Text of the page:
A Conversation for The History of Oysters in Britain


Post 1

Andy B

Just a couple of points. A subsistance economy is one where pretty much everybody is producing the food upon which they subsist, although this does not rule out redistribution/exchange.
A subsistance food is one that is therefore present all of the time, not one turned to when other foods become unavailable as in times of famine.

Although, it is worth comparing how many oysters you would have to eat to get the same nutritional benefits of the average cow (which is more conveniantly packaged in the shape of a cow).

Otherwise good artical.

You may like to add that oyster, crab, limpets, periwinkles, dogwhelk and lobster were found in the shell middens excavated on Oransey. These date from mesolithic period, around the 4th millennium B.C.

In the buildings of Skara Brae, the a Neolithic settlement on Orkney, shell fish were stored alive inside the buildings in rectangular pits lined with large stone slabs. (I cann't remember which species were present but I'll look it up),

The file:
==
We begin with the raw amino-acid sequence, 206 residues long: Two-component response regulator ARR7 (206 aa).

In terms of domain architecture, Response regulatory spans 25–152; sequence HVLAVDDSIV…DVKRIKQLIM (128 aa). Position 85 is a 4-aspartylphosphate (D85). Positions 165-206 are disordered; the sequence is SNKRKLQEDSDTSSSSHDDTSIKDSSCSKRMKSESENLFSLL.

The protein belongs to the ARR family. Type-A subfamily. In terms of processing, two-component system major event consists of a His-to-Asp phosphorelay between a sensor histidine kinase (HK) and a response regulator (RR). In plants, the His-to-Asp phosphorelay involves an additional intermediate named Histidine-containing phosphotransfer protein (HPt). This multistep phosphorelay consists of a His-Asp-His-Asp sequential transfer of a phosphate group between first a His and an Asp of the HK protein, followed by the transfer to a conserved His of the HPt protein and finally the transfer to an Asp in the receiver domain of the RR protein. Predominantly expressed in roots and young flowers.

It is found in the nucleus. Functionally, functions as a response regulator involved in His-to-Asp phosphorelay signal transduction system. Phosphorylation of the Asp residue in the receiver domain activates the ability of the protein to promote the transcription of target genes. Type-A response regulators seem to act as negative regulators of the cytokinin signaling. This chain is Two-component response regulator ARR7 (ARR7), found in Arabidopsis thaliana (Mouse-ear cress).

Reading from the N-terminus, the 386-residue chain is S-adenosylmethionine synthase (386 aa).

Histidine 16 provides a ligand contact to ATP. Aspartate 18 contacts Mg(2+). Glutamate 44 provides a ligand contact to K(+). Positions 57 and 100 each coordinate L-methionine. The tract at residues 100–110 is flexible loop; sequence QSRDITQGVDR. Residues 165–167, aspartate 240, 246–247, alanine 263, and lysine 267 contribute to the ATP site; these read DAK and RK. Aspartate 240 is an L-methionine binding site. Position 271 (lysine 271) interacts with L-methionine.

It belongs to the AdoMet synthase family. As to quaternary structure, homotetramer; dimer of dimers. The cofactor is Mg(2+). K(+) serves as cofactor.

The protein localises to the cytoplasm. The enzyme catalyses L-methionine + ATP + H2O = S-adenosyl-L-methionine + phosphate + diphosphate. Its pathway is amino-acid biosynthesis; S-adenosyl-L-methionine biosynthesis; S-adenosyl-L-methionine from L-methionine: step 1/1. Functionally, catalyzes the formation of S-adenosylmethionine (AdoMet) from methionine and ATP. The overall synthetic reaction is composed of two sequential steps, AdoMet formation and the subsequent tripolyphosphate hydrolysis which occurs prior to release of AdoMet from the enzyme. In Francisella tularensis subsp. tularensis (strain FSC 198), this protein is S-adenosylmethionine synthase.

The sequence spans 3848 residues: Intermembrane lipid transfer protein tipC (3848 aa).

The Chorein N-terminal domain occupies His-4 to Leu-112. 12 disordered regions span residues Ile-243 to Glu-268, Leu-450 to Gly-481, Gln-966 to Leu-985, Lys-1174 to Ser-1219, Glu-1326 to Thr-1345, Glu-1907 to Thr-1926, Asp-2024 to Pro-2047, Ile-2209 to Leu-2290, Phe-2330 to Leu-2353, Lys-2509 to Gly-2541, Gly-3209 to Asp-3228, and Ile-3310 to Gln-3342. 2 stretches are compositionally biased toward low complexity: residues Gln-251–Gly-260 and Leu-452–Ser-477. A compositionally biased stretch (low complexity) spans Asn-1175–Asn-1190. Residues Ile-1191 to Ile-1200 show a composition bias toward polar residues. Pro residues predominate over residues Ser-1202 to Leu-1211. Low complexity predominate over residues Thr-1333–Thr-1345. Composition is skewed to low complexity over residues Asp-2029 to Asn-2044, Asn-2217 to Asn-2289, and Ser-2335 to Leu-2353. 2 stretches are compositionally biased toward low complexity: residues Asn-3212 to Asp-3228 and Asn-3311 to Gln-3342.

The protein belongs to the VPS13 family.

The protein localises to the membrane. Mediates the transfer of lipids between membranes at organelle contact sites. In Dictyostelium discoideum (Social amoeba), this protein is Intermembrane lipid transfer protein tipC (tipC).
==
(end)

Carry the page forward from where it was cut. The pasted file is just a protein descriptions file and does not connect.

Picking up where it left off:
Oysters were also transported large distance in the medieval period in barrels. I'm not sure what the Romans used, undoubtedly something similar. I'll see what I can dig out.


Post 2


Andy B! If you are still around you may be able to help me! I'm having a spot of bother finding any info about oysters in archaeological tomes! Well specifically the medieval and Post-med industry in East-Anglia, Suffolk to be precise. I'm not after any of that Roman tosh!

Anway, is there any chance you know of any decent references that might be able to point me in the right direction? Any would be most appreciated.


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